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C# Tips & Tricks: Efficiently Looping Over An Array

This tip can improve the speed of programs that spend a lot of time looping over arrays.

Propably you know from experience, that when you try to access an invalid array element (say, index 11 in an array of size 10) you will get an IndexOutOfRangeException. To be able to generate this exception and prohibit the dangerous access of memory beyond your array storage, the runtime performs an array bounds check everytime you access an array, which checks that the index you supply is lower then the array size.
For example, take a look at this code:
int count = 0;
int[] myarray = new int[10];
// omitted: fill myarray with some values
for (int i = 0; i < 10; i++)
    count += myarray[i];
Here, we simply loop over all elements of the array and add them together.
But what the compiler actually produces looks something like the result of this code:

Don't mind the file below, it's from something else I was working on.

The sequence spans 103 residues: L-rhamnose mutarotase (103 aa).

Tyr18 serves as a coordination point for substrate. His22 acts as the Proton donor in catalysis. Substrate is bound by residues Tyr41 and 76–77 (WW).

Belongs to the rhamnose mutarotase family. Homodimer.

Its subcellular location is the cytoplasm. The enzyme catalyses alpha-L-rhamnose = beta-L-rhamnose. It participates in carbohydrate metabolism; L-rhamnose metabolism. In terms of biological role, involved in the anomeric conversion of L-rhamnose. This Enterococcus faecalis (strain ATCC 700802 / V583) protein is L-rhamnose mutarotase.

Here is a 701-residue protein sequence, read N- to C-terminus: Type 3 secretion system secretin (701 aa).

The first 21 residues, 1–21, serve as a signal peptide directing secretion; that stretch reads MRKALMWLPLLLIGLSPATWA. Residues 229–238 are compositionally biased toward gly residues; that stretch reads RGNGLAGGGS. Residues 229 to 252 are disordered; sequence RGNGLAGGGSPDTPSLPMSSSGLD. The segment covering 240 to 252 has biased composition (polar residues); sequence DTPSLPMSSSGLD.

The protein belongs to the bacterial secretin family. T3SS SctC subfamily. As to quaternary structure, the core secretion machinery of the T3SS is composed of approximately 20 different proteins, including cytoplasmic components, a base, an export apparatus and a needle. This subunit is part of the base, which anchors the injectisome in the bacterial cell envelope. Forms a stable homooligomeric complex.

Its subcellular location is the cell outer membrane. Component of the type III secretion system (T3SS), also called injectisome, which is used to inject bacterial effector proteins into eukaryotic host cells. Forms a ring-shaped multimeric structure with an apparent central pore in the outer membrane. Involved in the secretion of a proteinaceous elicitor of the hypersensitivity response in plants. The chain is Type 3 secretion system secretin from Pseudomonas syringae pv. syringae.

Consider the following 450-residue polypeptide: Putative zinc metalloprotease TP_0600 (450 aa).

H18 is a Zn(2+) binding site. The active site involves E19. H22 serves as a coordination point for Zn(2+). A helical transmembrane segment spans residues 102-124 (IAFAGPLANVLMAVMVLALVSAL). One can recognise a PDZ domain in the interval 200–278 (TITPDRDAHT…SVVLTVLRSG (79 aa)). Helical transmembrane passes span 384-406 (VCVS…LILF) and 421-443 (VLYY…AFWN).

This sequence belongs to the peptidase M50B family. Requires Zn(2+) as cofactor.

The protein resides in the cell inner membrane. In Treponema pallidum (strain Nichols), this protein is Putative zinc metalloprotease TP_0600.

for (int i = 0; i < 10; i++)
{
    if (i >= myarray.Length)
        throw new IndexOutOfRangeException();
    count += myarray[i];
}
Now the hidden cost is only a simple if expression for each array access, but if you have many or very large arrays which get looped over often, it can add up.

But there are two ways to let the compiler skip the bounds checks and speed up array code:

The first way is to use Array.Length as the upper bound of the loop variable, and use the unmodified loop variable to index the array:
for (int i = 0; i < myarray.Length; i++)
    count += myarray[i];

The second way is to loop over the array with foreach:
foreach (int x in myarray)
    count += x;
In both cases, the compiler can be sure that the array index will never be outside its bounds, and skip the bounds check.